Singing Space in the Second Street Tunnel | KCET
Singing Space in the Second Street Tunnel
Anyone who has traversed through downtown in a vehicle or on a bicycle has probably entered the Second Street Tunnel that connects Figueroa and Hill streets. Known more for its use in TV commercials and films, the tunnel is not as inviting to a walker, much less a congregation of walkers intent on publically serenading the streets of Los Angeles.
Undeterred by the thin sidewalks within the tunnel, Public Space Singalong creator Jessica Cowley organized a public participatory signing event in the tunnel one night in August of last year, with the aim to re-imagine it as a public space to engage folks to participate in a sing-along.
After taking an event curation class at Machine Project, Cowley, who is a trained urban planner, states the inspiration for one of her class' final assignments came from her desire "to transform a public space where culture and community isn't normally experienced into a performance venue." Simultaneously, during the final weeks of her class, she was in the process of planning one of her occasional living room sing-alongs at her residence, when she "was biking through the Second Street Tunnel singing a Fleetwood Mac song at the top of my lungs and admiring the acoustics. Things just sort of went from there!"
What resulted was the extension of the sing-along from the coziness of a living room to the inconspicuous space of the Second Street tunnel. Dozens of willing participants gathered at the northwest corner of Figueroa and Second streets before heading into the tunnel as anticipative public carolers. Cowley, guitar in hand, led fellow musicians with various instruments, giant cardboard hands, and multiple copies of lyrics of the songs to be sung that night to pass around to participants. The song list was space-inspired (of the Star Trek kind) as Neil Armstrong had passed away earlier that month.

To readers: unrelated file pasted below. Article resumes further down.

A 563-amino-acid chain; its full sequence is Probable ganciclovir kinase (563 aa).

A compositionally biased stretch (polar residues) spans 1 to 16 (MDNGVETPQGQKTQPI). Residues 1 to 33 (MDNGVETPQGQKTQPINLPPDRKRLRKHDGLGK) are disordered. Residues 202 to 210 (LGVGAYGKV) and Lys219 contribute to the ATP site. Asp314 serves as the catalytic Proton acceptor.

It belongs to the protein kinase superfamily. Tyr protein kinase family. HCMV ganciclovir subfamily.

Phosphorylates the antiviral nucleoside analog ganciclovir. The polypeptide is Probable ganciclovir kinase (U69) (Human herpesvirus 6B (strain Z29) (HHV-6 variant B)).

The approximately 30-minute space-themed set in the Second Street tunnel engaged urban space with a visually and sonically arresting public performance. The resulting soundscape created a tunnel focused on singing human bodies versus the whizzing by of cars. In fact, cars and the drivers behind the wheels became engaged themselves in the public performance, and instead of racing through the tunnel the drivers slowly rolled by and asked singers what was going on.
Public Space Singalong as a public performance sings testimonies of what and how urban space in Los Angeles can be curated to engage Angelenos. It wasn't too long ago that the Second Street tunnel, like most of downtown, felt like a ghost town after business hours in the '80s and '90s. Downtown is now more populated with new residents and a thriving art and restaurant scene. What continues to make downtown and other parts of L.A. potentially fun, and not just a blueprint for commerce, are curated pop-up street performances like Public Space Singalong that show the vibrancy of the city's inhabitants who resist a L.A. that alienates; such events call for spontaneous use of space that engages participants in group activities that will be shared with the rest of the city.
For future Public Space Singalongs, keep an eye for updates on their website.
Watch the Public Space Singalong performance of David Bowie's "Starman" edited by "Deb Helt with extra footage by George Villanueva:
Top: Photo by John Knuth/Public Space Singalong